Azerbaijan reclaims disputed land in Karabakh peace deal
AGHDAM: Armenia was due to hand over disputed territory to Azerbaijan on Friday as part of a contentious Russian-brokered peace accord that ended weeks of brutal fighting over the Nagorno-Karabakh region.
The Armenian residents of Azerbaijan’s Aghdam district hurriedly picked pomegranates and persimmons from trees surrounding their homes and packed vans with furniture, AFP journalists said, before fleeing before the official deadline to cede the mountainous province.
“We wanted to build a sauna, kitchen. But now I had to dismantle everything. And I ll burn down the house with everything I own when I leave,” Gagik Grigoryan, a 40-year-old electrical worker, told AFP before abandoning his home.
Columns of tanks and troop transporters filled with waving Armenian fighters rolled out of the territory through dense fog ahead of Friday’s deadline to vacate the region.
Fierce clashes between Azerbaijan s forces and Armenian separatists broke out in late September in the Nagorno-Karabakh region. The brutal war lasted six weeks, leaving thousands dead and displacing many more.
The longstanding ex-Soviet rivals finally agreed to end hostilities last week under the framework of a Russian-brokered accord that sees Moscow deploy peacekeepers to the region and requires Armenia to cede swathes of territory.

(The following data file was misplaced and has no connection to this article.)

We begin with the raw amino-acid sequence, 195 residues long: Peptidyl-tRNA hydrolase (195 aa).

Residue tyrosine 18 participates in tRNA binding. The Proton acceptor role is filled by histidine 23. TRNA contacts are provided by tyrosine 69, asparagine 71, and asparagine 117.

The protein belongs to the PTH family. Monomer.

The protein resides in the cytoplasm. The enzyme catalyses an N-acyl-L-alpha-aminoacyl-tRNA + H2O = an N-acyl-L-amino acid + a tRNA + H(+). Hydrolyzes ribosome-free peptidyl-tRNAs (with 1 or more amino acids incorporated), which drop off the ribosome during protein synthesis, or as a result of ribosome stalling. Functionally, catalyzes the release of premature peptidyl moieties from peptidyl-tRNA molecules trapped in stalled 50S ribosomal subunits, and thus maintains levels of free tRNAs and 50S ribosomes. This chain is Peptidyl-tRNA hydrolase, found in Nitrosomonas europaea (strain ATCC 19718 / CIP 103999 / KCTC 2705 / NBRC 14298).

Separatists in Nagorno-Karabakh and several surrounding districts captured the territory and claimed independence that has not been recognised internationally, even by Armenia, following a post-Soviet 1990s war that left some 30,000 dead.
As part of last week s peace deal, Armenia agreed to return some 15 to 20 percent of the Nagorno-Karabakh territory captured by Azerbaijan in recent fighting, including the historical town of Shusha.
The exchange of territory was originally due to begin Sunday, with Armenians in the Kalbajar district fleeing en masse before the official deadline for Azerbaijan’s takeover.
But Azerbaijan’s President Ilham Aliyev postponed the deadline by one week over “humanitarian” considerations.